Although usually described as an “Eastern European” or “Eurasian Power,” contemporary Russia in the past decade has emerged as major actor in the Middle East. Moscow has demonstrated an unusual ability both to apply military force effectively and to practice diplomacy deftly, juggling and expanding ties not just with American adversaries like Syria and Iran, but also with American partners such as Israel, Turkey, and Egypt. Russia’s seeming success appears all the more remarkable given the routine dismissal of Russia by American observers as a declining power. What is the historical background of Russia as a Middle Eastern power? Is Russia’s success in the region real and what explains it? How sustainable is it? And what does Russia’s role in the Middle East mean for America?
Michael A. Reynolds, a Senior Fellow at the Foreign Policy Research Institute, is Director of Princeton University’s Program in Russian, East European, and Eurasian Studies, and Associate Professor in Princeton’s Department of Near Eastern Studies. His teaching and research ranges over the geography of the Middle East and Eurasia and covers the themes of empire, international relations, nationalism, geopolitics, ethnic conflict, and religion and culture. He is the author of Shattering Empires: The Clash and Collapse of the Ottoman and Russian Empires, 1908-1918 (Cambridge University Press, 2011), co-winner of the 2011 American Historical Association’s George Louis Beer Prize, a Financial Times book of the summer, and a Choice outstanding academic title, and is the editor of Constellations of the Caucasus: Empires, Peoples, and Faiths (Markus Weiner, 2016). Currently he is at work on a biography of Enver Pasha, hero of the Young Turk Revolution and Ottoman Minister of War during WWI.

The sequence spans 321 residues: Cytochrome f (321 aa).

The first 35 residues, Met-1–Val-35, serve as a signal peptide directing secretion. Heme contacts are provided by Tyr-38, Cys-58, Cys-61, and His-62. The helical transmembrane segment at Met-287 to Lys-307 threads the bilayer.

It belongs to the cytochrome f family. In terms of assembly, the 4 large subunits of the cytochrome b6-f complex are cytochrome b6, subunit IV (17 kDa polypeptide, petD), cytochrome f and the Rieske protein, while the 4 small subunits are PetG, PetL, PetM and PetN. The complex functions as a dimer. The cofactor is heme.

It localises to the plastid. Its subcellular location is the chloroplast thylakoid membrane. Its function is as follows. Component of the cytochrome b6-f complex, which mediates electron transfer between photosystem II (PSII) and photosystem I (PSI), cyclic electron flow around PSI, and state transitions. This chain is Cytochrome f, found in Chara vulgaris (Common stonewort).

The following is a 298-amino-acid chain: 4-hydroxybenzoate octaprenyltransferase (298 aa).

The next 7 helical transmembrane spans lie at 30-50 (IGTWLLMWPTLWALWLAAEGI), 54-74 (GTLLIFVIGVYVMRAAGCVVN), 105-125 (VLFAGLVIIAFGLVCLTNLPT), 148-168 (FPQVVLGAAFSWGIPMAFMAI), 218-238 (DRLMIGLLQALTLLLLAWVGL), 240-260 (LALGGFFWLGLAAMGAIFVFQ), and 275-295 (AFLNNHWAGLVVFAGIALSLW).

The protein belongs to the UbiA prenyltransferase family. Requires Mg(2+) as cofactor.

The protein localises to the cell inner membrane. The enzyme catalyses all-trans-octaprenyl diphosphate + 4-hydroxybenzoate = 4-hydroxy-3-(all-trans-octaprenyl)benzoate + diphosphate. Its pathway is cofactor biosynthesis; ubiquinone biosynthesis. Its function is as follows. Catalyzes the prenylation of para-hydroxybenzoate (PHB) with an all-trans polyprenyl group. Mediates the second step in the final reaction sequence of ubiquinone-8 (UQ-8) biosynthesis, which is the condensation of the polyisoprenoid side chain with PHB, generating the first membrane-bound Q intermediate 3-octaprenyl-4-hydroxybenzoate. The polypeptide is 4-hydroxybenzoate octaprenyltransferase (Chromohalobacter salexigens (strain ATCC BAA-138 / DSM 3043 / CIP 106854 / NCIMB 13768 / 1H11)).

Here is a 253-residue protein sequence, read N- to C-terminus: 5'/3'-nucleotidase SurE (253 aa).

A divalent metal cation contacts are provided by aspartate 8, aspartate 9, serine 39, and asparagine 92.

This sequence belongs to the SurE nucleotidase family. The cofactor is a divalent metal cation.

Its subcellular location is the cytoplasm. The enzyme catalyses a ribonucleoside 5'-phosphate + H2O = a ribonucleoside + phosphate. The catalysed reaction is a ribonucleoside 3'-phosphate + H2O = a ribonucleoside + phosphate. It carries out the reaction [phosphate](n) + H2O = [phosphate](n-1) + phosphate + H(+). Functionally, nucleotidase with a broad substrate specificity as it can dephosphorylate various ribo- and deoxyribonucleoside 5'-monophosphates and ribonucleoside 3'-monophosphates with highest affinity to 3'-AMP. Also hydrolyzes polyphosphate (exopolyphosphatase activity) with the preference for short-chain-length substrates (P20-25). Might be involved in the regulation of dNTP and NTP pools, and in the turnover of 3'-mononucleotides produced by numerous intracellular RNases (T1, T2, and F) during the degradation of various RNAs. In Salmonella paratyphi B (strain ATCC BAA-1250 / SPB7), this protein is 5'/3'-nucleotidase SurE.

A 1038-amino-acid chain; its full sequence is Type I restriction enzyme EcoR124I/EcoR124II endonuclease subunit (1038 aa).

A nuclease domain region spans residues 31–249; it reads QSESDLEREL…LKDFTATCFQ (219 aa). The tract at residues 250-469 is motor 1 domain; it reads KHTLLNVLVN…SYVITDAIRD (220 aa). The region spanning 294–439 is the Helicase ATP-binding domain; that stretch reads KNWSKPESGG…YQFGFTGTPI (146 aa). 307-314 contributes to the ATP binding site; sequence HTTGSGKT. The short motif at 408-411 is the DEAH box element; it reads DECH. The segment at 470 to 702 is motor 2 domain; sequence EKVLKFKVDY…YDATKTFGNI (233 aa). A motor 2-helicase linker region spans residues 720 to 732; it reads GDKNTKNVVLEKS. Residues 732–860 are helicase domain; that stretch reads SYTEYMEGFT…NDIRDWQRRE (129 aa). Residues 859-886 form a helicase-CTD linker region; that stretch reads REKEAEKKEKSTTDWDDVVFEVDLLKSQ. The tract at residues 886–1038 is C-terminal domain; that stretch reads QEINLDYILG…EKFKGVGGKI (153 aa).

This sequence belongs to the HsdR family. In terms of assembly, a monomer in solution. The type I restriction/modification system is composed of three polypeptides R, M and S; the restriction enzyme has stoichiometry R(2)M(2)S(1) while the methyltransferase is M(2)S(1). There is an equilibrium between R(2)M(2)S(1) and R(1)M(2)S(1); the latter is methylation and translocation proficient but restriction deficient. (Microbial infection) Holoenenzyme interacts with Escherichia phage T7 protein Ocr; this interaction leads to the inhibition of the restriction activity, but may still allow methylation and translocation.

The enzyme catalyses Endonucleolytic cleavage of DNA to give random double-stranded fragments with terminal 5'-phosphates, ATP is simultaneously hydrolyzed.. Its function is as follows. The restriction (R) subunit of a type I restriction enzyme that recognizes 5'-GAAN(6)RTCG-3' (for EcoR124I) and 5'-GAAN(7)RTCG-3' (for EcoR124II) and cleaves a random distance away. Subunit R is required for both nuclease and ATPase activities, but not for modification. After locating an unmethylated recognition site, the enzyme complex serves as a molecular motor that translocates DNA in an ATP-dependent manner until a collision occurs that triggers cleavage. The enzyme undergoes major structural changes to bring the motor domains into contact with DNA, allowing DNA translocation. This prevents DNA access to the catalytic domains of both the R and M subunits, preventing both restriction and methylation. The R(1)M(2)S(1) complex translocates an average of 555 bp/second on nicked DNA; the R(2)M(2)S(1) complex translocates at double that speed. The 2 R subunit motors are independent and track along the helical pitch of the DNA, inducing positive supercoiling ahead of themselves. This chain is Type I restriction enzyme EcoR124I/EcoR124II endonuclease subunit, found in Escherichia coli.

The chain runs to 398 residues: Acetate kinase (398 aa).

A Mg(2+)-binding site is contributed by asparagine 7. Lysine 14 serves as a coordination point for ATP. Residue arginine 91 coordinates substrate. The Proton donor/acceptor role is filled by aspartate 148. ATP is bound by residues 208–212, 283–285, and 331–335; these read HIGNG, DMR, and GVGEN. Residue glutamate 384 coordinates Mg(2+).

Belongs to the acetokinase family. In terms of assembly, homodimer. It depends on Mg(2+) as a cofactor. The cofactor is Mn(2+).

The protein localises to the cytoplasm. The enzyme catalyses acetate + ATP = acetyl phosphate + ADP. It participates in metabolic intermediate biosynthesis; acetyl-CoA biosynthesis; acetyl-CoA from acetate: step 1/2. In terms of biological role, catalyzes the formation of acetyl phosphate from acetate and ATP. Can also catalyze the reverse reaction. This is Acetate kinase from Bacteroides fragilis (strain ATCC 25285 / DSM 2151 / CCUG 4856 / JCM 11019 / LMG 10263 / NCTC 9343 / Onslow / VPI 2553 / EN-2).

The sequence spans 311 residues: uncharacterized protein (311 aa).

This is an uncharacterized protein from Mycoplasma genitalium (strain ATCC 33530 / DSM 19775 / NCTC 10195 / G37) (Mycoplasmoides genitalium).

In addition to his historical research, Reynolds writes on contemporary issues related to Turkey, Russia, the Kurds, Azerbaijan, the North Caucasus, and US foreign policy. He has written for The Los Angeles Times, The Wall Street Journal, The National Interest, and Newsweek. He has held fellowships and grants from the Cullman Center for Scholars and Writers at the New York Public Library, the Smith Richardson Foundation, Harvard University’s Olin Institute for Strategic Studies, Fulbright IIE, American Research Institute in Turkey, IREX, and NCEER and others. He holds a PhD in Near Eastern Studies from Princeton, an MA in Political Science from Columbia, and a BA in Government and Slavic Languages from Harvard.